Did I tell you that my car was totaled last month? I was so depressed. I loved that car. Everyone was so excited for me to #1: be alive (really, that is all that matters) and #2: go car shopping.
But I don’t WANT to go car shopping! I loved my car, and it was almost paid off. After dealing with the nightmare of insurance companies and proof of total loss, waiting for the check and the rental car fiasco etc, the LAST thing I wanted to do was go out and get harassed by a car salesman.
When she ran my credit my FICO score was a solid 826. Paul is right behind me, but still above 800, and we have had a healthy competition on who can keep theirs higher going for the past 6 years or so. I always win, but I digress… 😉
When building (and maintaining) a high credit score, there are several things to consider, and to keep in mind. Maintaining that high credit score never ends – although is does get MUCH easier as time goes along.
How We Joined the 800+ Credit Score Club
1. Consistency. This is number one for a reason. Be consistent with your ON TIME payments. Be consistent with your credit card payments, your mortgage payments, your car payments – everything. This is one of the reasons I suggest staying one month ahead of your expenses. It helps you to schedule and prepare for the next month’s bills.
2. Watch your balances. You want to keep your credit used/available credit ratio low. Shoot for 30% or less. See more about credit ratios and why 30% is a good goal.
RELATED: Boosting Your Credit Score – Keep your Debt to Available Credit Ratio Low + Oldest Cards Remain OPEN!
3. Apply for NEW credit sparingly. Checking your credit often does ding your score. How often your credit is checked can make up up to 10% of your score. Try not to check it or to open new lines of credit unless you must.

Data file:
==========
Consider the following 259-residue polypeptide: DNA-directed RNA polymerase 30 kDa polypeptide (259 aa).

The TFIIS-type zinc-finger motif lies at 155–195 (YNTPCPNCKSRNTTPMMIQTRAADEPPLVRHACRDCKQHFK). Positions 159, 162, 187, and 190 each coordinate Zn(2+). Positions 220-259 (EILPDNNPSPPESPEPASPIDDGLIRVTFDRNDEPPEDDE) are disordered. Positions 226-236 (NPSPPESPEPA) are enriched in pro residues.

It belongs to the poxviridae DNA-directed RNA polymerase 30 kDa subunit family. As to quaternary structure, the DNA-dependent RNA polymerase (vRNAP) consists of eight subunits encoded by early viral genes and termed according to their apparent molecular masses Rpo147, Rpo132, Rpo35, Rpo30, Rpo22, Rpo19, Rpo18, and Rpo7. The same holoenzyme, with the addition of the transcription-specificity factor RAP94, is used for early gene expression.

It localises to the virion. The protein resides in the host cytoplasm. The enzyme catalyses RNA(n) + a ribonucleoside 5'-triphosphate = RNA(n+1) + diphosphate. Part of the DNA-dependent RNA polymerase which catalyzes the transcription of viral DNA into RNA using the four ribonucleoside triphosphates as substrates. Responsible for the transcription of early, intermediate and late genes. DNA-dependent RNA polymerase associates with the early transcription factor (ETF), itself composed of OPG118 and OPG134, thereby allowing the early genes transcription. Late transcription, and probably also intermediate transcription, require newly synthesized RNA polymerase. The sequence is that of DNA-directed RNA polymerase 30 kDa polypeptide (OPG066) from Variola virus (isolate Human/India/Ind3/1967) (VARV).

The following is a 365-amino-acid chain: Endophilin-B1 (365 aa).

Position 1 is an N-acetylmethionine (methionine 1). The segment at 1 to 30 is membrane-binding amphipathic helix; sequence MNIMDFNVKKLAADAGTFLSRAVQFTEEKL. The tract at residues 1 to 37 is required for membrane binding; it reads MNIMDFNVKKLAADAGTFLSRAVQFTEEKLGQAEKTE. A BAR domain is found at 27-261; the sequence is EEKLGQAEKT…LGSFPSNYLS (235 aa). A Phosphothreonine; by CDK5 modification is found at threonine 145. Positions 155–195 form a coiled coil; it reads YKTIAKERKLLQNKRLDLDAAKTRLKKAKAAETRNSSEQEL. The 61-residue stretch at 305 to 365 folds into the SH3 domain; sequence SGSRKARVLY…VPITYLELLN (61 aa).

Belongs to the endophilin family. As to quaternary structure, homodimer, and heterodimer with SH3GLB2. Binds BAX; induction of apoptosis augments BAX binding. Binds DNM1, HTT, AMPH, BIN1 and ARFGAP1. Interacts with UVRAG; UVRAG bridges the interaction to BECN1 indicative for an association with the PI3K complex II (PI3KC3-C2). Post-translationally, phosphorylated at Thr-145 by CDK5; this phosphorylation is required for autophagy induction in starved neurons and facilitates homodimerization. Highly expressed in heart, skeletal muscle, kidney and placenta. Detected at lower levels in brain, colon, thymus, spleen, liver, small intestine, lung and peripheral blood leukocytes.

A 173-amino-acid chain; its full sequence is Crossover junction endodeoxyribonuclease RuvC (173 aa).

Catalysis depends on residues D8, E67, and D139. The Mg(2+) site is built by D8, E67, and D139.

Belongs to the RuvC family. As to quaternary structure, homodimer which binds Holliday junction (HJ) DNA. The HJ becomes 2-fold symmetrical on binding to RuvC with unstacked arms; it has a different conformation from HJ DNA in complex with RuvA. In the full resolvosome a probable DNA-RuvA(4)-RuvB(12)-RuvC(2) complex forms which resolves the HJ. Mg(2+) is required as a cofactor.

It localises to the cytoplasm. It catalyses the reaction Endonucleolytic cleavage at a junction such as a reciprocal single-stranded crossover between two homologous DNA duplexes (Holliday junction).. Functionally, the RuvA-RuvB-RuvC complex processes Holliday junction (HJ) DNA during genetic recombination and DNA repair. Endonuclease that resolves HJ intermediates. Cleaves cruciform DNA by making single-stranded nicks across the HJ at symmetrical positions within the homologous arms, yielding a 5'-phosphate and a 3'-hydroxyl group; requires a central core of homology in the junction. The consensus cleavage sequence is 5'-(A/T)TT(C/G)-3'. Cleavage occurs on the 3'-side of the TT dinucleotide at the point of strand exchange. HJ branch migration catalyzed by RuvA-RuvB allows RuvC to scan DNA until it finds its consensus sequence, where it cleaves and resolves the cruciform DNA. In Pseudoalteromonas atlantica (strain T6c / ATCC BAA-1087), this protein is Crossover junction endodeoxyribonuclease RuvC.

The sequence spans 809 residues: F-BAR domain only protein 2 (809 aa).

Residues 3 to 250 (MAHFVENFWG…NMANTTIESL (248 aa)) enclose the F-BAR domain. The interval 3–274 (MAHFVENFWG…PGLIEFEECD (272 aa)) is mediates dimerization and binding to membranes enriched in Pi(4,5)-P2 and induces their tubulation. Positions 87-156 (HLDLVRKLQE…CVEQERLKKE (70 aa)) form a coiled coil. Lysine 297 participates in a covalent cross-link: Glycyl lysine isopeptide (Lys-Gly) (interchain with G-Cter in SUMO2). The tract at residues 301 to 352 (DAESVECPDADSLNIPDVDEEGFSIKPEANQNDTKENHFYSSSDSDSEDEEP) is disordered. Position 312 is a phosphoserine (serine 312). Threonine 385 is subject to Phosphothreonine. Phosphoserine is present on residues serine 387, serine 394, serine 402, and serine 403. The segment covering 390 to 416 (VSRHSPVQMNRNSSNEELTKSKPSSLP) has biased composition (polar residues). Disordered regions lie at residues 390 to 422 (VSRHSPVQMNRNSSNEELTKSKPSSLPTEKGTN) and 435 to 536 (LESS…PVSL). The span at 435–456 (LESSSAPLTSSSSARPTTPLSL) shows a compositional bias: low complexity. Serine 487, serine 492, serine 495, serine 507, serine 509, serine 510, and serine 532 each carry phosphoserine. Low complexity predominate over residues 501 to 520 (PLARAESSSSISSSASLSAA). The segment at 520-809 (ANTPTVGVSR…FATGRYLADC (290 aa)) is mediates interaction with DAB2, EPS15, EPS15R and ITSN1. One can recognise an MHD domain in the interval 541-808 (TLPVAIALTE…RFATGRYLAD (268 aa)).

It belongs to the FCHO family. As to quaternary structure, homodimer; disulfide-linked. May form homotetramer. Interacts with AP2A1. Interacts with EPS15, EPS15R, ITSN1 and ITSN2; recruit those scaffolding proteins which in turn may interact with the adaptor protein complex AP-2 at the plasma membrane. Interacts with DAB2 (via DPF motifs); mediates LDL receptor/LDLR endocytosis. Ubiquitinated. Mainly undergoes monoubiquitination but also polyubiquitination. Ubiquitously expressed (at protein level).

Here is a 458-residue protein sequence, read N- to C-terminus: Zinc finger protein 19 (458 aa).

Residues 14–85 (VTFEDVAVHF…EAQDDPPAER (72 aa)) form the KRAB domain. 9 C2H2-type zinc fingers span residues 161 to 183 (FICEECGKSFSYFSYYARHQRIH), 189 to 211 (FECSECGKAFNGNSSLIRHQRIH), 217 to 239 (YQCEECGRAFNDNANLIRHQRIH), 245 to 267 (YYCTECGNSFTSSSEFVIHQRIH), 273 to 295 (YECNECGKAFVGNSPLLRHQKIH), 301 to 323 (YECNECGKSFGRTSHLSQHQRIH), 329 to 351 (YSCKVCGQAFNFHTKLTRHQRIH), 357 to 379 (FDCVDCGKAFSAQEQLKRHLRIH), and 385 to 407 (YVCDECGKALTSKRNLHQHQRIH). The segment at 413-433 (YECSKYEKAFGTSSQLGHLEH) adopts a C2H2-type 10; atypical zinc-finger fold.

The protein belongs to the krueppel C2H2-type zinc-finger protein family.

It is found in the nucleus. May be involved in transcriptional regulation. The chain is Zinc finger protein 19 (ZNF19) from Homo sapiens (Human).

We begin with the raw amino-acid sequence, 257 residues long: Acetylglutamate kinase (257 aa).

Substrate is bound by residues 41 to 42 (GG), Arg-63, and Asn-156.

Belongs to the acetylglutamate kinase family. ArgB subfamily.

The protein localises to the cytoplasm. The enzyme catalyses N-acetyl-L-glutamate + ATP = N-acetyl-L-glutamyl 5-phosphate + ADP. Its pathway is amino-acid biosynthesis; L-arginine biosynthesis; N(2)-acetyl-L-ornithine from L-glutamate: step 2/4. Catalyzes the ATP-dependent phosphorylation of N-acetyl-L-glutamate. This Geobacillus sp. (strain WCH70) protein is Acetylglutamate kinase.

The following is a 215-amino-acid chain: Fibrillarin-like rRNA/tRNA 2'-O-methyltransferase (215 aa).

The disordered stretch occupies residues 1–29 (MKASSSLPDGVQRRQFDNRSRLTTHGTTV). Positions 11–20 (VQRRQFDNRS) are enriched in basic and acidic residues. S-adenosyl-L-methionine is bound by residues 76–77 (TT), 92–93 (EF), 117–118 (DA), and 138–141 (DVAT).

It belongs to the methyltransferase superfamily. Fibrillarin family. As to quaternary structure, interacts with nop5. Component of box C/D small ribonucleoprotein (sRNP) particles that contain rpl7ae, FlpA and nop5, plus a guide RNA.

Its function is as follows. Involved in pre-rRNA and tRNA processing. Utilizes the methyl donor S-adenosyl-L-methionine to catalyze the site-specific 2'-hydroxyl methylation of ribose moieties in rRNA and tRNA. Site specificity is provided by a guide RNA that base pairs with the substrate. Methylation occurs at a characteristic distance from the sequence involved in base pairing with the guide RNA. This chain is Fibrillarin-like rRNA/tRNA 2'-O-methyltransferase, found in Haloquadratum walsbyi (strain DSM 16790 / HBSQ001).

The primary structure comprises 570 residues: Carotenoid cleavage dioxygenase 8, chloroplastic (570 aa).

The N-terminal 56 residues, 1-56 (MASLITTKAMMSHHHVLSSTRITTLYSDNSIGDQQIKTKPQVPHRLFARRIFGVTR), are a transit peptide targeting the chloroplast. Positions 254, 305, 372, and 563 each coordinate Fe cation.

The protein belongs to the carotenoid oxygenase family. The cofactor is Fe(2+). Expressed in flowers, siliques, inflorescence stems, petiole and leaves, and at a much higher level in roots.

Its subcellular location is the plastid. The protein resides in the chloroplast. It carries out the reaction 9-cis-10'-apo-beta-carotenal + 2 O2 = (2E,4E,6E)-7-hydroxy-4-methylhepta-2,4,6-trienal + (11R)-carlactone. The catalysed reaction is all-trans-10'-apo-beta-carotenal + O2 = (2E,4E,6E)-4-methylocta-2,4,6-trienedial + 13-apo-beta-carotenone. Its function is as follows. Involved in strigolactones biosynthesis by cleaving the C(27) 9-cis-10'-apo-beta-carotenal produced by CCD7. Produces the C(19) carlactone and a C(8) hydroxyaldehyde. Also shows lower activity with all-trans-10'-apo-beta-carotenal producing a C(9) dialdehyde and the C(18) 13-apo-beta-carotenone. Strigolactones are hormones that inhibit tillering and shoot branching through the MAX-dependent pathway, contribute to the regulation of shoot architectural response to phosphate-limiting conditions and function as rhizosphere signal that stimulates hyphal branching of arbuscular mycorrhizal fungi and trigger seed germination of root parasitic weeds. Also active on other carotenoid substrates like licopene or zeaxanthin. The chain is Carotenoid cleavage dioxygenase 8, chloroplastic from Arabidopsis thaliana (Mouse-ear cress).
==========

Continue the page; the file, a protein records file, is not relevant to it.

4. Size matters. Well, perhaps not size so much as length. The length of time you’ve had good credit matters. Which, is why you need to remain consistent with your timely payments. The longer you have credit cards, car paymetns, mortgage payments in good standing, the better your credit will become.
5. Keep it reasonable. One of the ways Paul and I both have such great credit scores is because we know our limits (figuratively and literally). We know how much we can realistically pay back every month, and how much we cannot.
Would YOU loan money to you? That is the ultimate question.
By keeping your credit card balances at or below 30% of available credit, by paying your bills on time, by not applying for new credit often (we only apply for something new every few years, if that!) and by keeping our oldest credit lines open and healthy, we are able to easily maintain stellar credit scores. We are in this for the long haul folks!
See more of our financial tips before you leave!
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